May 5, 1891The Music Hall in New York City (later known as Carnegie Hall) has its grand opening and first public performance, with Tchaikovsky as the guest conductor.
Carnegie Hall is a concert venue in Midtown Manhattan in New York City, United States, located at 881 Seventh Avenue, occupying the east stretch of Seventh Avenue between West 56th Street and West 57th Street, two blocks south of Central Park. Designed by architect William Burnet Tuthill and built by philanthropist Andrew Carnegie in 1891, it is one of the most prestigious venues in the world for both classical music and popular music. Carnegie Hall has its own artistic programming, development, and marketing departments, and presents about 250 performances each season. It is also rented out to performing groups. The hall has not had a resident company since 1962, when the New York Philharmonic moved to Lincoln Center's Philharmonic Hall (renamed Avery Fisher Hall in 1973).
December 21, 1891
The first game of basketball ever played took place in the Mason Square district of Springfield.
The first basketball court: Springfield College
The city of Springfield is known worldwide as the birthplace of the sport of basketball. In 1891, James Naismith, a theology graduate, invented the sport of basketball at the YMCA International Training School – now known as Springfield College – to fill-in the gap between the football and baseball seasons.
May 15, 1891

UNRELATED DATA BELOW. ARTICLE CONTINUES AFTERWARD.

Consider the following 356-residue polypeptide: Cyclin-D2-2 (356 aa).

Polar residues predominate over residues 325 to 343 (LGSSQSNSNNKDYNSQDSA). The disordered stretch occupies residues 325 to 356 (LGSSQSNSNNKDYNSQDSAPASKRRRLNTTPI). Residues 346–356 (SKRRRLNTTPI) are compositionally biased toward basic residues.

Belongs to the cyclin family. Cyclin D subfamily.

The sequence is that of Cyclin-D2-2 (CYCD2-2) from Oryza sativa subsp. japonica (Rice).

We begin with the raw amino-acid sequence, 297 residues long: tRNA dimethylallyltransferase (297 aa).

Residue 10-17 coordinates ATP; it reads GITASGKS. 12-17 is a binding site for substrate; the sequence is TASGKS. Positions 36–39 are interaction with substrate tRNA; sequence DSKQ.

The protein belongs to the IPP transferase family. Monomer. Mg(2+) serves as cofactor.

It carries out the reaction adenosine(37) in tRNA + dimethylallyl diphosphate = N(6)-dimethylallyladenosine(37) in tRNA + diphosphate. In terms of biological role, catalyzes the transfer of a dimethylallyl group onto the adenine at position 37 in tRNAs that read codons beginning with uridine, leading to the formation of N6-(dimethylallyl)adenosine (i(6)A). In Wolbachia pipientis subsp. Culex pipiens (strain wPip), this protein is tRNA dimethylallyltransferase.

Mikhail Afanasyevich Bulgakov was a Soviet Russian writer and playwright active in the first half of the 20th century. He is best known for his novel The Master and Margarita
, which The Times
of London has called one of the masterpieces of the 20th century.
June 9, 1891
Cole Albert Porter was an American composer and songwriter. Born to a wealthy family in Indiana, he defied the wishes of his domineering grandfather and took up music as a profession. Classically trained, he was drawn towards musical theatre. After a slow start, he began to achieve success in the 1920s, and by the 1930s he was one of the major songwriters for the Broadway musical stage. Unlike most successful Broadway composers, Porter wrote both the lyrics and the music for his songs.
November 15, 1891
Erwin Johannes Eugen Rommel popularly known as the Desert Fox, was a German Field Marshal of World War II. He won the respect of both his own troops and the enemies he fought.
March 29, 1891
Georges Pierre Seurat was a French Post-Impressionist painter and draftsman. He is noted for his innovative use of drawing media and for devising a technique of painting known as pointillism. His large-scale work A Sunday Afternoon on the Island of La Grande Jatte
(1884–1886), Seurat's most famous painting, altered the direction of modern art by initiating Neo-impressionism, and is one of the icons of 19th century painting.
June 6, 1891
Sir John Alexander Macdonald was the first Prime Minister of Canada. The dominant figure of Canadian Confederation, his political career spanned almost half a century. Macdonald served 19 years as Canadian Prime Minister; only William Lyon Mackenzie King served longer.
June 23, 1891
Wilhelm Eduard Weber was a German physicist and, together with Carl Friedrich Gauss, inventor of the first electromagnetic telegraph.